Why Slack Was Willing to Sell

Three shorts: the strategy behind the news, in as few bullet points as possible.

Hello and welcome to Three Shorts! Every Wednesday morning, I send you an email where we unpack the strategy behind the news in as few bullet points as possible. 

This week we’ve got:

  1. Why Salesforce bought Slack
  2. Why Apple hired Josh Elman to improve app discovery
  3. Why Axel Springer, the owner of Business Insider, wants to buy more media companies

Enjoy!

(And don’t forget to click the feedback thingy at the bottom 🙏)


Salesforce’s acquisition of Slack — huge! 😮

What happened?
  • Salesforce is buying Slack for $27.7 billion dollars.
  • That’s a 64% premium over their $16.8b market cap from 11/24, the day before the rumors of the acquisition leaked.
Why? What’s the strategy?
  • For big news like this, I wanted to make sure I got the story right. So yesterday I talked to Ed Sim, founder of Boldstart Ventures!
  • Ed has deep experience in enterprise SaaS, and invested early in hit products such as Front, Superhuman, Kustomer (which just got acquired by Facebook for $1 billion), and many more.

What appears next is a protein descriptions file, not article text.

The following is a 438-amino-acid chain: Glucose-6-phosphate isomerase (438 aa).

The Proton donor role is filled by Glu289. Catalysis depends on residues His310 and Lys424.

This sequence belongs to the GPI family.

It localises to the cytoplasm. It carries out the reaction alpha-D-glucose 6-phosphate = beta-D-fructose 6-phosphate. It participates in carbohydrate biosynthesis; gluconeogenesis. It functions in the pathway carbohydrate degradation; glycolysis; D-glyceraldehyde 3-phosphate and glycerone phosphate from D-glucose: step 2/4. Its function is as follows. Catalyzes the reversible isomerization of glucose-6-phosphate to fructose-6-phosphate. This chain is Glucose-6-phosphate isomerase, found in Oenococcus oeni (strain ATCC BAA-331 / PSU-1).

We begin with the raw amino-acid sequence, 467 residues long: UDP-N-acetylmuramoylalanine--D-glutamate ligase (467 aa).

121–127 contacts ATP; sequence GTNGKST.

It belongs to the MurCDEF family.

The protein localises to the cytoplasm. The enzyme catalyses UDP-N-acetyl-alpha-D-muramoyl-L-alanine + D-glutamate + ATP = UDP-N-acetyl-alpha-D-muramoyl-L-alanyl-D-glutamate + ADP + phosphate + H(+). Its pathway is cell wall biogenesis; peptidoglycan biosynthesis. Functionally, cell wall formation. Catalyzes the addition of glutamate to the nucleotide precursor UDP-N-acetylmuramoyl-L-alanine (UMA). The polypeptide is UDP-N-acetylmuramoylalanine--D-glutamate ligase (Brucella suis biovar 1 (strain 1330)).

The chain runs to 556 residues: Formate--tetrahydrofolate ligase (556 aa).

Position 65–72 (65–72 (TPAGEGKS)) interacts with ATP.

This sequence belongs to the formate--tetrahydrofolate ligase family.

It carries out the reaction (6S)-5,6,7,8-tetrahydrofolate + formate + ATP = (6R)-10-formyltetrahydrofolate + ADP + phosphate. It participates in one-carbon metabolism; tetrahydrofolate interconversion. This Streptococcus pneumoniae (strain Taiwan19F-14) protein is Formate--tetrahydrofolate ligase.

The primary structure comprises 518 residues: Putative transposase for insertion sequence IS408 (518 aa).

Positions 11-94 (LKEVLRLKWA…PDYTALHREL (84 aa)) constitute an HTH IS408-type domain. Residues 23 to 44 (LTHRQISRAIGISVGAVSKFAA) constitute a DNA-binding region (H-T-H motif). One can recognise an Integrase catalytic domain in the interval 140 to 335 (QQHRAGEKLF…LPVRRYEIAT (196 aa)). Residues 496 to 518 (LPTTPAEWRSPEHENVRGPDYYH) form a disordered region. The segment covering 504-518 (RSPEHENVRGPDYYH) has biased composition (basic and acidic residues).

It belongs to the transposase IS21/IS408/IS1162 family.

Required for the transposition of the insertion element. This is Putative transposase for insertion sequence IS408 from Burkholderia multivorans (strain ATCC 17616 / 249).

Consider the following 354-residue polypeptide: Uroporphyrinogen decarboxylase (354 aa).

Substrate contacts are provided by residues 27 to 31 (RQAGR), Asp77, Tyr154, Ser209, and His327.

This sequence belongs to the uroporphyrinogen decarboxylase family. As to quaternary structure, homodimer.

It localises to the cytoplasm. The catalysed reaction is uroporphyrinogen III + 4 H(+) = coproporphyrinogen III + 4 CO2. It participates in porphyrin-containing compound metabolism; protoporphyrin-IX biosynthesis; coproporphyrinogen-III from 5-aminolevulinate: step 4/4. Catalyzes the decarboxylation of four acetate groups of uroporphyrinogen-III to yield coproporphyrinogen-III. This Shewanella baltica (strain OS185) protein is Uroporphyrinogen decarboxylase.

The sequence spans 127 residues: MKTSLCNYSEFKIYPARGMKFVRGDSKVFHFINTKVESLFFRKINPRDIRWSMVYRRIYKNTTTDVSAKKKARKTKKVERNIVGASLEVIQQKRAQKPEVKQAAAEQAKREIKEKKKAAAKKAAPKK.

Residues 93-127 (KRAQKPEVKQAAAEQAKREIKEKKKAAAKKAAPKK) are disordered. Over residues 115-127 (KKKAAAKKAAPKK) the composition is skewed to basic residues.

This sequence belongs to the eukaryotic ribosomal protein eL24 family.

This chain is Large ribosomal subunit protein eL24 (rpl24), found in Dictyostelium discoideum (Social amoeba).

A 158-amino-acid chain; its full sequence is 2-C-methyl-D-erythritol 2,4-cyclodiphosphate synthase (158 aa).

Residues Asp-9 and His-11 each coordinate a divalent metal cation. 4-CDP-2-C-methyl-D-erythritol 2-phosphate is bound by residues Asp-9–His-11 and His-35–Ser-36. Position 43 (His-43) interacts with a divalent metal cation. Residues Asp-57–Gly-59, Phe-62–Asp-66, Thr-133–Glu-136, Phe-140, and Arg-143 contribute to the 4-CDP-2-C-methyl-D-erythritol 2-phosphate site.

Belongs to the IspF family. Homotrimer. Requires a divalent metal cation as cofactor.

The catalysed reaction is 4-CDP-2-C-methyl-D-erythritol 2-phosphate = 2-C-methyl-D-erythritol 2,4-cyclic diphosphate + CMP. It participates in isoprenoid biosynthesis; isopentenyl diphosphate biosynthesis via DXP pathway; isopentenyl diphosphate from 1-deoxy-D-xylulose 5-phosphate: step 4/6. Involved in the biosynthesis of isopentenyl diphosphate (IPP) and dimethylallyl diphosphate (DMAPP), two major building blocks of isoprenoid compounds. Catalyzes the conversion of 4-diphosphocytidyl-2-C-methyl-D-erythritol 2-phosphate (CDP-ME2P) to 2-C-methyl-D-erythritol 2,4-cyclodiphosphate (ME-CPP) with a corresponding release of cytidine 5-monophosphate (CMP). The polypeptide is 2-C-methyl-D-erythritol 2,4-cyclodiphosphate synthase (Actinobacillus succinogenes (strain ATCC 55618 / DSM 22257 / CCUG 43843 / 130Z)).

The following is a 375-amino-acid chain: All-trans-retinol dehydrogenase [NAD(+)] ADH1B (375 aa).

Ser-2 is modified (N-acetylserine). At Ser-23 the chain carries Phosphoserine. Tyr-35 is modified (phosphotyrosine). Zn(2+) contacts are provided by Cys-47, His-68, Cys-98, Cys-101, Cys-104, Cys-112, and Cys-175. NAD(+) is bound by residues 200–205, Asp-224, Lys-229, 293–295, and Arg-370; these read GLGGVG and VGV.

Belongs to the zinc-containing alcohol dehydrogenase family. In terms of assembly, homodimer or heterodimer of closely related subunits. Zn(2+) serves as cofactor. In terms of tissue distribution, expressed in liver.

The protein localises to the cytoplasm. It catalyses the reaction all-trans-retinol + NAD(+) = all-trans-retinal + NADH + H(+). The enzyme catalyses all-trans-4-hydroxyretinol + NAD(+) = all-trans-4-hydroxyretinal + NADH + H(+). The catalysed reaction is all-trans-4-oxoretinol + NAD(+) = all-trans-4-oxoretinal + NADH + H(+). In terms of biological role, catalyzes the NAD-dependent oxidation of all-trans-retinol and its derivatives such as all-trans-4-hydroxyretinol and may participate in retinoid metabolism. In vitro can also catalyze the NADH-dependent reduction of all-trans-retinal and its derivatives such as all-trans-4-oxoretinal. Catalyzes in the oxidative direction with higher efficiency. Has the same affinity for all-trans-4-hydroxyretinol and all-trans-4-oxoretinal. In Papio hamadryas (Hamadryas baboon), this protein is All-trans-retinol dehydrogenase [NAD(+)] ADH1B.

• My theory going into the call with Ed was that Slack was willing to sell because Microsoft Teams had damaged their business:
  • This chart, which I made from data in their Q3 earnings deck, says it all. Slack’s growth with large customers is slowing dramatically:

  • Another scary metric: Teams just announced 115m daily active users, while Slack hasn’t disclosed DAU since October last year, when they had only 12m DAU.
  • Why is this happening? Microsoft offers a bundle with Teams (their version of Slack) for no additional charge to companies who already pay for Microsoft 365, which includes Word, Outlook, etc.
  • This changes the decision calculus dramatically for tons of businesses, especially large ones. Given that Teams is pretty equivalent to Slack, why spend hundreds of thousands of dollars a year on something you can already get for free?
  • Ed thought this was probably right, but also pointed me towards the huge upside that’s in it for Salesforce.
  • “It’s a brilliant buy,” he said. “For a couple reasons.” 
  • “First, Slack is the digital nervous system for businesses. That’s a powerful position to be in, and Salesforce is currently dependent on integrations with these hubs. Now they own one.”